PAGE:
Thoughts on ‘Hamilton’ and theatergoing in the age of the smartphone

Last week, my wife and I had the opportunity to see Hamilton live in Pittsburgh.

We had decent enough seats—ten or so rows back in the left-hand orchestra section. While the view was partially obscured (we couldn’t see the elevated balcony at stage right), we were close enough to see the actors’ facial expressions clearly.

We had an amazing time. There’s a reason that Hamilton is a worldwide phenomenon; it’s a remarkable work of art. The show is cleverly self-referential—reprising leitmotifs and coyly paying off its dramatic promises. It’s playfully historical—grounding itself in real events but freely reinterpreting them, too. And it’s strikingly original—showcasing a genre foreign to Broadway, while also paying homage to musical theater’s long history.

However, my biggest takeaway from the show had nothing to do with the onstage performance. I was more fascinated by what happened in the theater during intermission. While Emily ran to the restroom, I sat and watched the crowd.

Here’s the thing: everyone was on their phone. I mean, literally 90% of the audience spent the intermission either staring at their smartphone or cradling it in-hand. There were very few exceptions: the very old (some of whom may prefer not to own a phone) and the very young (i.e., kids who probably can’t wait for their first hand-me-down device).

We’ve gone through an incredible societal transformation in just a decade. Twelve years ago, a Broadway intermission would have felt very different. Sure, a few people might have made a phone call on their flip phone, but nobody could’ve pulled an addictive “everything” device out of their pocket.

What did the 2006 audience do during those twenty-minute breaks? Doubtless, many would’ve buried their noses in the program—perusing the cast bios or the second act’s song list. But many attendees would’ve chatted up a neighbor and reflected together on the show. The hall’s decibel level might’ve been significantly louder—many more voices adding to the cacophony (rather than silenced in rapt attention to their phones). ◾


Putting screen time to better use

More than three-quarters of all Americans own a smartphone. In 2018 those 253 million Americans spent $1,380 and 1,460 hours on their smartphone and other mobile devices. That’s 91 waking days; cumulatively, that adds up to 370 billion waking American hours and $349 billion.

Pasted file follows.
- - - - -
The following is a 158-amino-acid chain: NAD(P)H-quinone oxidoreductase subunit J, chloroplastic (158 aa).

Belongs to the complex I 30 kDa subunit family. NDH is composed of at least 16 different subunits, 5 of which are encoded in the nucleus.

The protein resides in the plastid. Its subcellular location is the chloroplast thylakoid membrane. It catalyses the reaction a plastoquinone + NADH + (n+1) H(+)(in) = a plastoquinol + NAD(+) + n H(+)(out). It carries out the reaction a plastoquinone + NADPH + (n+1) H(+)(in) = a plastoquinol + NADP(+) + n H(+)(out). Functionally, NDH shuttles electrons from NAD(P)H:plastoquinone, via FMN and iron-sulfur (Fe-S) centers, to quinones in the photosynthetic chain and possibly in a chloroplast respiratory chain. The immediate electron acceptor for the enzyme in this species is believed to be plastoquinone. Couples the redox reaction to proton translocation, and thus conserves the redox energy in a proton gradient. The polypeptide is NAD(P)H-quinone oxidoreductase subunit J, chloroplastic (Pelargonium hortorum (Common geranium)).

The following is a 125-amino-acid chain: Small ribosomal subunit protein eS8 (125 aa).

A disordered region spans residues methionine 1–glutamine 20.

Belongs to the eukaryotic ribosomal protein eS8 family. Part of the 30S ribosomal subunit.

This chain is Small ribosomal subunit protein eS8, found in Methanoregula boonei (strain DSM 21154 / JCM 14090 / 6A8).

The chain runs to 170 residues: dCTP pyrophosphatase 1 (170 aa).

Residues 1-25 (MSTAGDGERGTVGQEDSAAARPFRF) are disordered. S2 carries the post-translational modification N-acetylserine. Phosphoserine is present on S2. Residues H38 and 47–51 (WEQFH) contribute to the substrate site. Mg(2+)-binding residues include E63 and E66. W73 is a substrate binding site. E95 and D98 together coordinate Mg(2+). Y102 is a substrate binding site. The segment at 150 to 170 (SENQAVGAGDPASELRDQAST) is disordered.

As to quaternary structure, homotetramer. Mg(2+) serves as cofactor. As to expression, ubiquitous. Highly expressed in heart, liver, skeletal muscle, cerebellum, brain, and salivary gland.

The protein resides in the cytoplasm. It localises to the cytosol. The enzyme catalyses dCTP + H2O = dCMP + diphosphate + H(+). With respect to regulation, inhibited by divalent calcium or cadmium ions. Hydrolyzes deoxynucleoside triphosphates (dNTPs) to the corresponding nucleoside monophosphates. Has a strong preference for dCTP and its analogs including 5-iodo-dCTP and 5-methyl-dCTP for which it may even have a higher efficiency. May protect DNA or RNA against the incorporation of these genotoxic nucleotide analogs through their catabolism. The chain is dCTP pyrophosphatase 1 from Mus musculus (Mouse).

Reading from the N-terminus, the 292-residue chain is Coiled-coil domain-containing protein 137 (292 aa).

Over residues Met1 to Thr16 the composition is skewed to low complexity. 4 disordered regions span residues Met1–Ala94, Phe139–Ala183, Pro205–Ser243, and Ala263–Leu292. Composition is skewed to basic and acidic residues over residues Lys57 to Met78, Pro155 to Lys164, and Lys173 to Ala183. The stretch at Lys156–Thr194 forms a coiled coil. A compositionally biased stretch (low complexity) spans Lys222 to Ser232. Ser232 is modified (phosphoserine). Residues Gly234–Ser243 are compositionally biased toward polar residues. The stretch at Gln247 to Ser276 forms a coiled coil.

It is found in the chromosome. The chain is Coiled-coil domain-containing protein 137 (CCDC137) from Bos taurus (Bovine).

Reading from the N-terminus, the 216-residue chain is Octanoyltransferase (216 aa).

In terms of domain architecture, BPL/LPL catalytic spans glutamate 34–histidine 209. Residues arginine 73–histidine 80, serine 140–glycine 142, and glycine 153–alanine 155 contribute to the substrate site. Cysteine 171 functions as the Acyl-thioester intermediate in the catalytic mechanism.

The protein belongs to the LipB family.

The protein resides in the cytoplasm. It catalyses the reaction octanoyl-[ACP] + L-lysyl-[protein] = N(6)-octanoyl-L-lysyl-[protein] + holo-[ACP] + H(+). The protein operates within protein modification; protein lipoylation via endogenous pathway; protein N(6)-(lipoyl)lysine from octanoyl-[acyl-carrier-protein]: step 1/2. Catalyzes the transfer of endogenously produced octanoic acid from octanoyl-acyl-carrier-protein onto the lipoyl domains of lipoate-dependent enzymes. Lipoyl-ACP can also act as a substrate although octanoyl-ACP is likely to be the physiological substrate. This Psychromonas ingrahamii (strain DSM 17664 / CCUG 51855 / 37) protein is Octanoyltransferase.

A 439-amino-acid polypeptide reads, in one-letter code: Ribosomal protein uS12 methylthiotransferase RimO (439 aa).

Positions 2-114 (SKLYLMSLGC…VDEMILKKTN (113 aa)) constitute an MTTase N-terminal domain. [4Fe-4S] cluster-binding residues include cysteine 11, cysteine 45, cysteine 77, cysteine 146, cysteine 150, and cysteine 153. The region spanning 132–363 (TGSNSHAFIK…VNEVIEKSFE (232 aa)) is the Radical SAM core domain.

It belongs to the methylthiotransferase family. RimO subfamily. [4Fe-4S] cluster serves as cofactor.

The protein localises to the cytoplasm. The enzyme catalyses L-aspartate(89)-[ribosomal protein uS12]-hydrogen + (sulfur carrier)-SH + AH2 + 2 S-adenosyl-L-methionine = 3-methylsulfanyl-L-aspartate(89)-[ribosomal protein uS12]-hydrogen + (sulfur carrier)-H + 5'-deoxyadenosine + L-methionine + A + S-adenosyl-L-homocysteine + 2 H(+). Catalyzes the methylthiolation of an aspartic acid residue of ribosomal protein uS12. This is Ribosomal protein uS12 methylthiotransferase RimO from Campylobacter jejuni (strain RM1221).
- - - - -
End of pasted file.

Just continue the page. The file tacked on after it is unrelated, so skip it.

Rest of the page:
In 2019, here’s what we could do instead.

Paul Greenberg conducts a thought experiment: what would happen if Americans reallocated the time and money spent on smartphones into more productive activities?

This article is a little silly. It shocks us by quantifying our excessive device time, but it ignores inconvenient questions. For example…

  1. What’s included in “other mobile devices”? Tablet computers fall into that category, presumably. What about e-readers? Laptops? My point: some “mobile devices” can be used for more productive and beneficial activities than others (e.g. reading, work).
  2. Why assume that all smartphone use is bad? Even if we were talking about smartphones on their own, it’s unfair to pretend that phones can’t also be used to read or pursue social justice.
  3. Why single out the smartphone? It’s not as if laziness or self-absorption didn’t exist before the iPhone’s release in 2007. Time wasted on our phones in 2018 would’ve been wasted on TV in 1988 or on radio in 1948.

Still, Greenberg has a point. We claim that we’re “too busy” to launch a new project, read more, or exercise. But what about the time spent thumbing through Facebook, playing Clash of Clans, or binging on Netflix? If we could reclaim just one hour each day from mindless smartphone use—then apply it towards nobler ends—where might we be a year from now? ■


An antidote for smartphone “zombie syndrome”?

The mind is no computer, but our consciousness still merges with our phones and tablets as seamlessly as a painter’s hand fuses with her brush or musicians vocalize through their instruments. This fusion can happen, Buddhist teaching holds, because consciousness is formless and adopts the qualities of everything it “touches.” Once we’ve immersed ourselves in our screens, they become our whole reality—and that’s why texting drivers look up with surprise when they rear-end the car in front of them.